How do you have your audio devices configured? Looking for ideas

This has not much to do with Tablo, except that people on this forum want the best TV entertainment at the least cost. I want to know how you do sound. I looked on the Roku forums but did not find anything on point. If you use the TV speakers, I don’t want to hear from you. In my main viewing room, I have optical audio coming out of TV and into a receiver. It rocks. Tablo, Netflix, Plex and my OTA Live TV have great sound. So far, so good.

In another room, I have some cheaper devices. My LG TV only has optical audio out, but my Insignia (low end Best Buy brand) receiver only accepts RCA. I found a digital to analog cable system for $16 and it does the trick for all Roku apps. Tablo, Netflix and Plex sound good. Problem is that this cheaper TV only outputs DD and the receiver only wants PCM. So, the Live OTA channels are static through the receiver. Yes, I can use the TV speakers for Live OTA shows, but I don’t want to.

I contacted local Big Box Retailer and they have ZERO sound bars that accept Optical audio input, even though most of the LG and other brand TVs ONLY have an Optical audio output. What they want you to do is plug your CABLE TV HDMI into the sound bar, then have an HDMI cord from the sound bar to the TV. Well, that doesn’t work for me. I know I can buy a more expensive TV that has multiple outputs or I can buy a more expensive receiver that accepts Optical audio input.

So, what do you do for sound?

What is the model of this LG TV? Most TVs have an analog audio output (aka RCA connectors). We can look up the manual.

32LN5300. Optical only but please double-check me.

My Sony sound bar accepts optical out (and HDMI, and RCA). Some of the LG sound bars do, as well. There are certainly models out there that offer optical inputs.

In both TV rooms I have a 5.1 surround setup using Yamaha receivers. In 1 of the TV rooms I like the VUDU app on the smart TV platform, so I have an optical out running from the TV to the receiver, then the HDMI out from the receiver going back into the TV. I have my Shield TV running into one of the HDMI In ports as well on the same TV.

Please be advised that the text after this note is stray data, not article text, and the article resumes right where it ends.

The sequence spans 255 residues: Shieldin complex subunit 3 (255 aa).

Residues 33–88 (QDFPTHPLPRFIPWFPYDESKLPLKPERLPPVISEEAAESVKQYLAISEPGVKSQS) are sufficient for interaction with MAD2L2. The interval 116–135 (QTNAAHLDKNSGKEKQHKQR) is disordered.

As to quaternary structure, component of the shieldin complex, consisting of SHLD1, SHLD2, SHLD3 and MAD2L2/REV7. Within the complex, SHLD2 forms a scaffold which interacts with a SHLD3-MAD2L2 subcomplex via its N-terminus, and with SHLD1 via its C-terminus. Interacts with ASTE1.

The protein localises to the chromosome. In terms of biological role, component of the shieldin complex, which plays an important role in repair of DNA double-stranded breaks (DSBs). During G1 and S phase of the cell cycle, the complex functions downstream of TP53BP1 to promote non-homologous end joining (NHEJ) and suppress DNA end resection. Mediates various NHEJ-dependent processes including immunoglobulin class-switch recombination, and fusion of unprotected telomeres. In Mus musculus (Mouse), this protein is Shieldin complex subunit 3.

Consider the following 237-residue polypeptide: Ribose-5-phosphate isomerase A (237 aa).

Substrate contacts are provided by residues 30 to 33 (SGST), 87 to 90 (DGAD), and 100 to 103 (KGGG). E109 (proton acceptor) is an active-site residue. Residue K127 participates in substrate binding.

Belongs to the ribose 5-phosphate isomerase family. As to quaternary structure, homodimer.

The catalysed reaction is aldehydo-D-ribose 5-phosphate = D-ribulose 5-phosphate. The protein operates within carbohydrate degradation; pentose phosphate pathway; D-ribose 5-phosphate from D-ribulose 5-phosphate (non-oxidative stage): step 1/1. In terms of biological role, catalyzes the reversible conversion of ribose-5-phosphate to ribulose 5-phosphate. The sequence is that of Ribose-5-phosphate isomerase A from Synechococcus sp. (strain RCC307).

With this method, I am getting quality surround sound whether i am using the Shield or the TV. On both receivers, I make sure my receiver is set to Dolby Pro Logic II when using Tablo so I get simulated surround sound.

Edit: I should mention that neither of my receivers are high end. I use a Yamaha RX-V377 which only cost about $200. When I got my Vizio M70-c3 I bought a 4K receiver, I think the Yamaha RX-V379 for about $250.

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Sonos soundbar is excellent (pricey) and only has optical input.

Highly recommend against a soundbar. Most soundbars are crap and the ones that are good (Sonos) cost as much as a basic receiver + speakers setup.

My set up is Shield TV connected to receiver via HDMI 2.0 then output to TV. The nice thing is that the TV has an ARC HDMI which allows for both CEC functionality and sending audio back to the receiver for the rare occasions that I am not using the Shield to handle audio output (N64, local antenna).

Basically, HDMI with ARC is a mandatory feature for me when it comes to buying a TV.

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While I’m not a fan of soundbars, I understand they have their place. It seems most I’ve seen have HDMI, Optical, 3.5mm or RCA. We recently bought a Yamaha for the in-laws and it has optical. I think you talked to the wrong sales associate/order taker.

Andrroid, back up and explain that to me. Shield TV is like a Roku only $199, correct? So you go from the Shield to the receiver via HDMI, then HDMI to TV? Then you have a 3rd HDMI that goes back to the receiver. This 3rd HDMI is from an ARC HDMI port. If I have this correct, your receiver has at least 3 HDMI ports, 2 are input and 1 output. Correct?

I have read that RCA audio is good, but Optical is better, but HDMI is the best. Is this your opinion, too?

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ARC is bi-directional. You plug the HDMI cable into the ARC channel on the TV and the ARC channel on the receiver. Both devices must support ARC.

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This is correct. If you can get ARC working it’s ideal.

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@DaveG has it right. HDMI ARC is pretty slick and the best performing option available these days. And helps minimize cables.